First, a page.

Why we choose StratCol Debit Orders

Funeral Homes have been requesting better collections systems and after months of research and working through all the available options we made a decision.

Here at TheFuneral  we choose StratCol Debit Orders for collections.

You ask why? StratCol debit orders saved 1 Funeral Home in Cape Town that switched over to them, 8 hours a month on time, with their automated systems.

Continue reading “Why we choose StratCol Debit Orders”

Chinese Funeral Service Rituals

 

In the Chinese culture, cremation is uncommon. As a result of this, burial of the dead is of utmost importance to the Chinese people. If the burial is carried out incorrectly, it is believed that disaster and bad luck will plague the family of the deceased.

Jin Shanling section of the Great Wall of China

Factors that Influence Funeral and Burial Rites:

  • Age
  • Social Status
  • Marital Status
  • Cause of Death

Chinese Rites for Children

There is an established Chinese custom that an elder should not have to show respect to someone who is younger. Because of this, if an unmarried man dies, his corpse must be left at the funeral home. His parents are not allowed to take the body home or even to offer prayers for their son. These are jobs reserved for the offspring of the deceased.

People in Western cultures are sometimes shocked to learn that when a child or infant dies there are no funeral rites performed. The child must be buried in silence because to do otherwise would require an older person to show respect to a child.

Chinese Rites for Elders

The funeral of an elder must be conducted according to the person’s age and status and must be carried out completely. Even if the funeral will cause the family of the deceased to go into debt, the funeral must be carried out according to custom.

The family will begin preparation for a funeral before death. A casket is usually ordered by family members while the person is still on his or her deathbed. An undertaker will oversee all of the funeral rites.

At home, the deceased’s family will cover statues of deities with red paper and the mirrors within the house will be removed. This is largely a superstitious practice, as the Chinese have traditionally believed that a person who sees the reflection of the casket in the mirror will experience another death in his or her family. White cloth is hung in doorways of the home, and a gong is placed at the entrance. If the deceased is male, the gong is placed on the left side. For females, it is placed on the right side.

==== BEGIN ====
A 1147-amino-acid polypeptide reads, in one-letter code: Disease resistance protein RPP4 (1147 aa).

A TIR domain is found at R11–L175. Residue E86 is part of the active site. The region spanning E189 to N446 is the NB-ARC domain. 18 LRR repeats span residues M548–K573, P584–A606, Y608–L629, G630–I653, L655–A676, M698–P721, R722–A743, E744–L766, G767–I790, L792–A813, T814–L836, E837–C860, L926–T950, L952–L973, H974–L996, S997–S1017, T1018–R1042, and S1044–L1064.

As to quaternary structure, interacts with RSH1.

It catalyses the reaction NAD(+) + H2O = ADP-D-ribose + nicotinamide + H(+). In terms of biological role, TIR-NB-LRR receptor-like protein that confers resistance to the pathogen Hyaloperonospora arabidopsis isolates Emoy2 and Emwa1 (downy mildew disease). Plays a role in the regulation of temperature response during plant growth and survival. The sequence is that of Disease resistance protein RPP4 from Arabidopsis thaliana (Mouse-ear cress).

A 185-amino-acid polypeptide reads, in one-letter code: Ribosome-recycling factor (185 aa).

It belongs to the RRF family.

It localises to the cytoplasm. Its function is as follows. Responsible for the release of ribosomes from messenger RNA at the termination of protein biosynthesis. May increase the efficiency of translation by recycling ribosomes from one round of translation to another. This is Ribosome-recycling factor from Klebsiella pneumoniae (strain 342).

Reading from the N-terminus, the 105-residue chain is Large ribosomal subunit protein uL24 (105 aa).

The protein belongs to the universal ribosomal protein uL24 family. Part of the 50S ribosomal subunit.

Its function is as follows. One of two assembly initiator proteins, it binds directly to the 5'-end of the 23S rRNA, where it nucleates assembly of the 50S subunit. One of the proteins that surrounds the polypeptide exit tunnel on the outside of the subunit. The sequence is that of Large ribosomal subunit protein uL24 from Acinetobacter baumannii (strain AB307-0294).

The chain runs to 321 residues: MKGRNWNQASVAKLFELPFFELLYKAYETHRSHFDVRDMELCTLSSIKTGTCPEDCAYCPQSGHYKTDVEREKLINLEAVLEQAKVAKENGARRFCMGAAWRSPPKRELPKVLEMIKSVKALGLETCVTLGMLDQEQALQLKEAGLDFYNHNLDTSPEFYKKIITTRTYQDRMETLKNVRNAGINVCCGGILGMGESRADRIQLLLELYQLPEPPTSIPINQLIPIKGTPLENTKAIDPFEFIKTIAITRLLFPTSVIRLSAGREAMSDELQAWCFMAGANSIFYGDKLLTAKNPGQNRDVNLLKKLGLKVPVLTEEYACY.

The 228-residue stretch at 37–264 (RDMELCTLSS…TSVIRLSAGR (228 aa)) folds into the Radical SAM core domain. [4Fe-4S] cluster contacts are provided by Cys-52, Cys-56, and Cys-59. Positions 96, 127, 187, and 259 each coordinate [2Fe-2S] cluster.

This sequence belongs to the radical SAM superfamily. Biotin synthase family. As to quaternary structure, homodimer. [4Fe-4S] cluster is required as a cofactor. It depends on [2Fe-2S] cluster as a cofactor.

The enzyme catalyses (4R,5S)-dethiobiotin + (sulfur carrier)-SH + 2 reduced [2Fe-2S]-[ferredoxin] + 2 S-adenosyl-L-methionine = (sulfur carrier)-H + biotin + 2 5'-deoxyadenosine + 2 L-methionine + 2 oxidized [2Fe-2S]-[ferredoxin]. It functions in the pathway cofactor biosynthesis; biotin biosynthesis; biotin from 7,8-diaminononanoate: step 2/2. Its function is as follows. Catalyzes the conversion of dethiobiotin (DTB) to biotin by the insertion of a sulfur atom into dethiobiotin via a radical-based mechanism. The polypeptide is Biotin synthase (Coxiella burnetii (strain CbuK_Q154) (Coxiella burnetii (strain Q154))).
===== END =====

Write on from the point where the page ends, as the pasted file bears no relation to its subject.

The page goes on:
Before the body is placed inside the casket, it is cleaned and dusted with talc. Then the body is dressed in the deceased’s best clothing, and all of the other clothing is burned. According to tradition, a body should never be dressed in red because it could turn the deceased into a ghost.

Period of Mourning

The funeral ceremony lasts 49 days, but the first 7 are the most important. Prayers are said once a week, but the number of ceremonies held depends upon the financial wealth of the family. Even though the funeral rites end, mourning continues for the family for 100 more days.

Do I need Funeral Cover if I have Life Cover?

Life cover & Disability cover and Funeral Cover each are very important in your financial planning.  Both provide assistance when needed.

  • Life cover and Disability cover will pay out if a major life event occurs, like disability, or death. It will assist your family financially after the event with future living costs if cover was sufficient.
  • Funeral cover is essential to assist your family with the immediate funeral expenses needed for your funeral, or may be a small cash benefit to assist financially until your life cover pays out.

The benefit under funeral cover is usually available within a short period allowing your family time to grieve and not worry about unnecessary debt for your burial.

  • No medical examinations are needed with funeral cover.
  • The waiting periods for natural causes of death is usually  6, 9 or 12 month, depending on the Insurer, cover selected or age of the insured.
  • With funeral cover there will rarely be any exclusions like cancer, HIV or TB. Although there may be some exclusions or longer waiting periods for suicide.

Take care of yourself, your future and your family. For more information kindly contact the EUM office.

 

The Buddhist Funeral Service Rituals

Note: The practices and beliefs of the Buddhist culture vary between traditions or “schools” and even within schools, depending on the country—for example, Zen in Taiwan and Zen in Japan are different. The following information is generalized to fit many or most Buddhist traditions.